Erin Ecklund Clotfelter is the mother of four: 7-year-old twins who were diagnosed with autism at age 2, a 6-year-old recently diagnosed with ADHD, and a 2-year-old. She lives in Minneapolis’ Northeast neighborhood, where her older sons attend Minneapolis Public Schools (MPS).
Clotfelter is the co-chair of the district’s Special Education Advisory Council, a role she took on just as Minneapolis was beginning the process of inclusion. Like many districts, MPS is working to move students with disabilities out of isolated classrooms and in to the same academic programming and social opportunities as their peers.
Most of the headlines involving this sometimes-controversial push have decried the disproportionate number of African-American, American-Indian and Latino children placed in special education for willful or defiant behavior. But children with intellectual and developmental disabilities are often caught in the belief gap, too.
What’s your route to caffeination?
If I could start drinking coffee before I’m actually out of bed in the morning, I would. With four boys who are early-risers (and terrible sleepers), coffee for me is a must. My day starts around 6:00 a.m., and I’m looking at my second cup before the bus arrives at 7:00 a.m.. I’m not picky—dark roast with milk and sugar is my go-to.
How did your experience advocating for your sons pave the way to your leadership role?
When we were first thrown into this world of special-needs parenting, we heard a lot of stories from parents about frustrating experiences with public schools. We went into every meeting with our team not knowing if we could trust them to do the right thing for our kids.
Along the way, we realized we were having a pretty good go of it with our district—responsive teachers, good communication, supports readily available without bringing in outside advocates.
In 2015, I joined the Special Education Advisory Council (SEAC) because I wanted to know what was happening at the district level. It was a rocky time to be joining SEAC. Sometimes I’m surprised I didn’t run the opposite direction instead of throwing my name in for co-chair, but here I am.
My vision—and I think we are making some headway here—is really reaching out to the special needs “categories” and communities who are underrepresented at our meetings, including Somali, Latino, African-American, and Native American parents. We really need to be an advisory that represents special education in our district, not just parents who cover one or two disabilities.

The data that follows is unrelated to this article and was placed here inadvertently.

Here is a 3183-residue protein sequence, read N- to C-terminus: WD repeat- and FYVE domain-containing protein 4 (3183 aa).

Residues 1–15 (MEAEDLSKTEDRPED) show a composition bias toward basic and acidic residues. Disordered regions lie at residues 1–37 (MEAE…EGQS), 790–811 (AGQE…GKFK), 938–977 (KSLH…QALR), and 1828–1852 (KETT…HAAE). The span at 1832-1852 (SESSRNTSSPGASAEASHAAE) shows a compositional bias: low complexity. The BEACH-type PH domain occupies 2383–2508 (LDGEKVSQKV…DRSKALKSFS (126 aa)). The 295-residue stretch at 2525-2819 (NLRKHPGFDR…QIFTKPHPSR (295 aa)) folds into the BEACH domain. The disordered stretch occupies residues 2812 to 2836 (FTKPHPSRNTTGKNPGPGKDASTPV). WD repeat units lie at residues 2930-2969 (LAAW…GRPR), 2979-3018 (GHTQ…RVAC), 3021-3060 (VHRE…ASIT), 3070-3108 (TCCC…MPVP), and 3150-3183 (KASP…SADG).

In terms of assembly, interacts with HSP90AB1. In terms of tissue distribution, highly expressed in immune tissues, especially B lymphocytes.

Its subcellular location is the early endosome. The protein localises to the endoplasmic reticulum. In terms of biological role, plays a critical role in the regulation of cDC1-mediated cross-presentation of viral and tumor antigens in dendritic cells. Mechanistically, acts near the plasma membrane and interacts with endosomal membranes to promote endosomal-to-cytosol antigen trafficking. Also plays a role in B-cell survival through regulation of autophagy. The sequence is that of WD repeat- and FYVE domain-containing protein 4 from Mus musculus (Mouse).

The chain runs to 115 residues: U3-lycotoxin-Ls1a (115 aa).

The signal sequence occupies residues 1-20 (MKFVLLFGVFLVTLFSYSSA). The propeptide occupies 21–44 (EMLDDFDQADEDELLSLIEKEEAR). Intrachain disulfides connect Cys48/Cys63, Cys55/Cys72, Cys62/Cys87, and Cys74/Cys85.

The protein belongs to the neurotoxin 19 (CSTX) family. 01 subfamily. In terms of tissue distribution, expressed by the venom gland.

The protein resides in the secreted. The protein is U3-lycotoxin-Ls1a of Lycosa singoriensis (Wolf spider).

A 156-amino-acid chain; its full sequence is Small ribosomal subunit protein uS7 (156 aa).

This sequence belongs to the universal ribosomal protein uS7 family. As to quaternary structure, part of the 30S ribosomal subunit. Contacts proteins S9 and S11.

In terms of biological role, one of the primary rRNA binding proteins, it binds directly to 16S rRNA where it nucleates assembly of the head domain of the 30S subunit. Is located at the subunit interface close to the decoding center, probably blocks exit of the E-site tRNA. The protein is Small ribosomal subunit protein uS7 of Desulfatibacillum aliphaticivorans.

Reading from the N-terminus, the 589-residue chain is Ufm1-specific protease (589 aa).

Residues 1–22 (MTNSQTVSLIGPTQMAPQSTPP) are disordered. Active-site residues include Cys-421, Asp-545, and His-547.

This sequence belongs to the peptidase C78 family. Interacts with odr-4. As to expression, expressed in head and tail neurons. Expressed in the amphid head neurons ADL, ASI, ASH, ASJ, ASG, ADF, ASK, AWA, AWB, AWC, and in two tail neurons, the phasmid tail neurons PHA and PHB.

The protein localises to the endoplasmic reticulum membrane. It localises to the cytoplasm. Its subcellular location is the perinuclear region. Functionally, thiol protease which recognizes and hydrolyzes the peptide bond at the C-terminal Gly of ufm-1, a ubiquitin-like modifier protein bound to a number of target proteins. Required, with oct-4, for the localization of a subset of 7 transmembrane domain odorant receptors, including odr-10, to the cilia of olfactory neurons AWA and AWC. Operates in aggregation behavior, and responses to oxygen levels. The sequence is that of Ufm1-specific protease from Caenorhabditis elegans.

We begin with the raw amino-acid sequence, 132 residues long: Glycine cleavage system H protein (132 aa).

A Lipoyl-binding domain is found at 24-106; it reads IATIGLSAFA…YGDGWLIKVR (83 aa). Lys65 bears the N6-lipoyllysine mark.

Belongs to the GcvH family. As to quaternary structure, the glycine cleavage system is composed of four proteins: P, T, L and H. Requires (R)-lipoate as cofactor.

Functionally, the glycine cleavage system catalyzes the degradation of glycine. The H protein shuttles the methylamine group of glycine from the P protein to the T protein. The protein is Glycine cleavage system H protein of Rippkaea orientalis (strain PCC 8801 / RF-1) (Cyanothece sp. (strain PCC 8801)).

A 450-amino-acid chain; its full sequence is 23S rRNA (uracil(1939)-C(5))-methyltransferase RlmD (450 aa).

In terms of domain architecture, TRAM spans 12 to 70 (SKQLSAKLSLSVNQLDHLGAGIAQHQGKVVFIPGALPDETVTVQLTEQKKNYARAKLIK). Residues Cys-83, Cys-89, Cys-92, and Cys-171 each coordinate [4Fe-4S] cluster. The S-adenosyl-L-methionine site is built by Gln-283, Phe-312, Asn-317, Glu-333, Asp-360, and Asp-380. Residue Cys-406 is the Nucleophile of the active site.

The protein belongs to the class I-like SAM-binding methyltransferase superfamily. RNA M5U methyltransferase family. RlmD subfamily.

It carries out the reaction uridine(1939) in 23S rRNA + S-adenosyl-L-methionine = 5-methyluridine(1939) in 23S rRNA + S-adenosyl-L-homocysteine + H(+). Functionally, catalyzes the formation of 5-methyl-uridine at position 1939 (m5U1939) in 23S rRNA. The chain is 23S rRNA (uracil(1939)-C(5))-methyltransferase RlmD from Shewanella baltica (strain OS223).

Why does inclusion matter?
I didn’t grow up going to school where kids with special needs were included in the general education classroom, at least not in any meaningful way. Until my boys were diagnosed with autism, I can safely say I never really knew or spent any time with anyone with a disability. Kids like mine deserve to be supported in a classroom, getting the same education as other kids their age. They deserve to be a part of the school community, and contribute to their classrooms, just as all of the other kids are able to do.
How can parents of youth with disabilities work to close the “belief gap”?
The “belief gap” is all about expectations. If you don’t expect kids to achieve academic standards, if you don’t expect them to be productive members of our community, they probably will live up to that expectation.
We had no idea if our boys were going to thrive when we made the transition from early childhood special education to kindergarten. We begged to keep them in a closed classroom with one-on-one support, and admittedly, we had fairly low expectations.
As it turns out, our boys are very academically motivated; they love school, and they love to learn. They need to be—and should be—challenged, and their teachers are leading the charge on this.
I think we need to challenge ourselves as parents, teachers, case managers and therapists, to raise expectations for our kids—graduation, post-secondary education, jobs. And we need to demand that districts support our kids in a more inclusive classroom, so that they are exposed to the same academic rigor as their peers and so that vision becomes a reality.